Whether the trial court's findings of fact supporting its decision to deny respondent's motion to terminate the PPO were supported by the record and were sufficient to constitute stalking; MCL 600.2950(30)(c); Hayford v. Hayford; Saffian v. Simmons; Brandt v. Brandt; "Clear error"; Hill v. City of Warren; Lumley v. Board of Regents for Univ. of MI; MCL 750.411h; MCL 750.411i; MCL 600.2950a(1); "Harassment"; MCL 750.411h(1)(d); "‘Course of conduct"; MCL 750.411h(1)(a); "Unconsented contact"; MCL 750.411h(1)(e)
The court held that the trial court's factual findings did not constitute clear error because there was sufficient evidentiary support for the findings in the record. Thus, the trial court properly denied in part the respondent's motion to terminate the PPO granted to petitioner. Petitioner petitioned for a non-domestic PPO against respondent based on harassment, which included telephone calls and making comments to petitioner and her co-workers at her workplace. The conflict between petitioner and respondent arose because petitioner's husband claimed that respondent had not properly repaired their furnace, and he refused to fully pay for the repair. Petitioner's husband died a short time later. After the death of petitioner's husband, respondent sought payment for the repair from petitioner, but she too refused to pay the disputed amount of $347. Respondent sued petitioner for the remaining balance of the repair, and the district court entered a judgment against petitioner, which she paid respondent about one week after the judgment was entered. Payment to respondent was tendered approximately a year and a half before the 3/25/10 hearing on his motion to terminate the PPO. At the hearing, the trial court found there was harassment as defined under MCL 750.411h. Respondent argued on appeal that the trial court's findings of fact supporting its decision to deny his motion to terminate the PPO were not supported by the record, and they were insufficient to constitute stalking. Further, he argued that petitioner failed to meet her burden for establishing reasonable cause for the PPO and justification for the continuance of the PPO. He contended this case reflected nothing more than the trial court's desire to impose a "cooling off" period, which is not a legally justifiable reason for a PPO. The court noted that petitioner presented evidence as to "respondent's course of conduct in coming to her workplace on numerous separate occasions and making ‘unconsented harassing comments' about the civil lawsuit, petitioner's past, and her deceased husband to her and her employees that were overheard by customers. There was evidence that these comments were unconsented because petitioner avoided respondent whenever possible even if it meant simply walking away from him. She also testified that the comments were emotionally upsetting to her." Respondent asserted that his conduct was not harassment because he regularly dined at the eating establishment where petitioner was employed and his comments served the legitimate purpose of collecting debt. "However, the harassment was based on respondent's alleged comments, not simply his presence at the eating establishment, and the comments continued after" he collected the debt. While respondent had a legitimate claim against petitioner for the repair debt and arguably there was a close question as to whether his conduct amounted to harassment, "the trial court's decisions were not outside of the range of reasonable and principled outcomes in light of the evidence presented." Despite conflicting evidence as to respondent's comments, the court "affords great deference to the trial court's ability to judge the credibility of the witnesses." Thus, the court was not left with a definite and firm conviction that the trial court made a mistake. Affirmed.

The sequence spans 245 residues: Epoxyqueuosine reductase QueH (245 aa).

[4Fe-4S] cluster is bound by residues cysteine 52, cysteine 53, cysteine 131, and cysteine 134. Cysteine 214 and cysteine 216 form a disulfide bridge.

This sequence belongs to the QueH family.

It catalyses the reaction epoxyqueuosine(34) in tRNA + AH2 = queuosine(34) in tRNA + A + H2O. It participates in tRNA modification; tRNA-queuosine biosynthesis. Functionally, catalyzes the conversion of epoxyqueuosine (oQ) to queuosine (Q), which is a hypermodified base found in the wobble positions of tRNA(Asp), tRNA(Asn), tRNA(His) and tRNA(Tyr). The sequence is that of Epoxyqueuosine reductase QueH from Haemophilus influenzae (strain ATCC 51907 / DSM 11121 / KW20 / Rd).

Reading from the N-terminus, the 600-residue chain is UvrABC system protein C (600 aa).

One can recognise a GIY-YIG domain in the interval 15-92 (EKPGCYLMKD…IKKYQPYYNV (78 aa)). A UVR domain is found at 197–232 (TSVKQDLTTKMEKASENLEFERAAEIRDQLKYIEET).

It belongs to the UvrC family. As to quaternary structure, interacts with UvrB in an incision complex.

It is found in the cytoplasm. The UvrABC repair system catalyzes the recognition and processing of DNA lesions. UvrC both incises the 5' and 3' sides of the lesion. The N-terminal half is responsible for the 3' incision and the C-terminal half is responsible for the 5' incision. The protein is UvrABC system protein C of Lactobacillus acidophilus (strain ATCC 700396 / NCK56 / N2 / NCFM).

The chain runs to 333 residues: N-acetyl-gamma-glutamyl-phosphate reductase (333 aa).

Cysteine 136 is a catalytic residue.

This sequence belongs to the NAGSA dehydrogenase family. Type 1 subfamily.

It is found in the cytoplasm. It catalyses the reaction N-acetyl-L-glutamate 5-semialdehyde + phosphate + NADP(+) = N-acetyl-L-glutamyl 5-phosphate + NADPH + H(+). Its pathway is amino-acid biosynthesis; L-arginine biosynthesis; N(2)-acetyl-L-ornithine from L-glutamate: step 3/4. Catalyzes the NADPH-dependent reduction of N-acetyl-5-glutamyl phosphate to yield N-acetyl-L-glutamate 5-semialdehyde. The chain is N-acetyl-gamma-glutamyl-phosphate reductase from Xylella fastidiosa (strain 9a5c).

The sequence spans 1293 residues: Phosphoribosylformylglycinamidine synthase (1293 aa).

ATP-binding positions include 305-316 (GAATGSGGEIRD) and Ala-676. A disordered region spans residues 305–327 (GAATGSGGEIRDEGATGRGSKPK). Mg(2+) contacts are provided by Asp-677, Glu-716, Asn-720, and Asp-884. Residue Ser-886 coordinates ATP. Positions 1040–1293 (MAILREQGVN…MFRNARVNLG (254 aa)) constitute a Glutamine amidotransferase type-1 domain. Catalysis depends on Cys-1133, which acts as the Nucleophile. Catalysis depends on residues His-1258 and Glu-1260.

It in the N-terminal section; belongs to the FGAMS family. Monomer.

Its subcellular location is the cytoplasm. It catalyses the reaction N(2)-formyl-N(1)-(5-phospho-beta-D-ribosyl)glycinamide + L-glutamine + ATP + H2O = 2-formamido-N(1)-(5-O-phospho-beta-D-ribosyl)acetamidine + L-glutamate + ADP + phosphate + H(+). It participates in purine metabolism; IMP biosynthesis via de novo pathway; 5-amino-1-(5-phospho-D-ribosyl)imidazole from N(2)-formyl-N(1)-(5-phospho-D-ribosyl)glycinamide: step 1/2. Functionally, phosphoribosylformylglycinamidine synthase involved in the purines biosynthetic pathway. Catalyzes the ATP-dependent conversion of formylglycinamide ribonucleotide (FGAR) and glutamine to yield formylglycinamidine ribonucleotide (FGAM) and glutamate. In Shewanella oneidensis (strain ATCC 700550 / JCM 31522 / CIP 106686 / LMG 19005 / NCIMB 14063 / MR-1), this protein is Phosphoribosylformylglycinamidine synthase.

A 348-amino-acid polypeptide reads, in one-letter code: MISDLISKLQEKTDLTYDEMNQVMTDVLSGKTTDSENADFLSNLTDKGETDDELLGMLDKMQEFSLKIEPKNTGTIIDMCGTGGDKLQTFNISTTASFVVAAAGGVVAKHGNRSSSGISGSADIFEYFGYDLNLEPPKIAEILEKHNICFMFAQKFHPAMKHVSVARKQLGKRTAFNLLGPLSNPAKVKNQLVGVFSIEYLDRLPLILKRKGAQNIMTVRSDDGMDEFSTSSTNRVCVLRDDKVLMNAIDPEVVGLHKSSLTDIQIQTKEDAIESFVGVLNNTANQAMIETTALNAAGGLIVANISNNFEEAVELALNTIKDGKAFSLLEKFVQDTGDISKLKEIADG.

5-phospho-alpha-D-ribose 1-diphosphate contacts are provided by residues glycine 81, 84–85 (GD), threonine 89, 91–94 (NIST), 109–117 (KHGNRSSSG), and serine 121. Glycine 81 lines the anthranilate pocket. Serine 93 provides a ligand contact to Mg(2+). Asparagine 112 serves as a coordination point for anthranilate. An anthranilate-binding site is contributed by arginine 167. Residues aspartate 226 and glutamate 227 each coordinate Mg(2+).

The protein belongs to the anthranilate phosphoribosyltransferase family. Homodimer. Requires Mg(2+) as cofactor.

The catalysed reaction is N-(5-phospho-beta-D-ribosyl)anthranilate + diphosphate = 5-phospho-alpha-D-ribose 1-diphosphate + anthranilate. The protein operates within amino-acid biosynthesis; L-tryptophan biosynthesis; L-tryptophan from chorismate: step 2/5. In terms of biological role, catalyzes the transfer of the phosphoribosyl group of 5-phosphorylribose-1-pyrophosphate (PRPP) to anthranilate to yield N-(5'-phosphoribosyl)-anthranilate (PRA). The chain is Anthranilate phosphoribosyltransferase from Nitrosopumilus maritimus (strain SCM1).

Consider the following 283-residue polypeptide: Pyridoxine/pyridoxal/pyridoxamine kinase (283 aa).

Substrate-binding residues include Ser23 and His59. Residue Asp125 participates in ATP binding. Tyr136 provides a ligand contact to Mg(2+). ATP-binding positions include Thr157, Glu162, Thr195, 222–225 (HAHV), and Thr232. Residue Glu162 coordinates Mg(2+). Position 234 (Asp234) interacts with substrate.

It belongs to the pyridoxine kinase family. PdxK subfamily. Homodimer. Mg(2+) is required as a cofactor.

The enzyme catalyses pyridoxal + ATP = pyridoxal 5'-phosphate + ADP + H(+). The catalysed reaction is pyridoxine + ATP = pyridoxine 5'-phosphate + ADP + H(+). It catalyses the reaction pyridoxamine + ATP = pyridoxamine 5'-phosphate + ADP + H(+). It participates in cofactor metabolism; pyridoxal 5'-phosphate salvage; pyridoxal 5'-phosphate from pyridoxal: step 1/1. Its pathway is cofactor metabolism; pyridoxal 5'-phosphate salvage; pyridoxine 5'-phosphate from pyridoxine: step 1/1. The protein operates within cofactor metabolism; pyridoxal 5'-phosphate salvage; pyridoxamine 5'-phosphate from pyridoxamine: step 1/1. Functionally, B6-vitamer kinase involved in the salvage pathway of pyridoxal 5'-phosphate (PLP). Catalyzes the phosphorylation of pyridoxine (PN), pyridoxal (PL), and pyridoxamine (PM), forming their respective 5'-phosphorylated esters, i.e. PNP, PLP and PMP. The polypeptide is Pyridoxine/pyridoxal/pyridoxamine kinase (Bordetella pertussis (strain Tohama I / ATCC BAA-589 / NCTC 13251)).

Full Text Opinion
State Bar of Michigan
306 Townsend St
Lansing, MI 48933-2012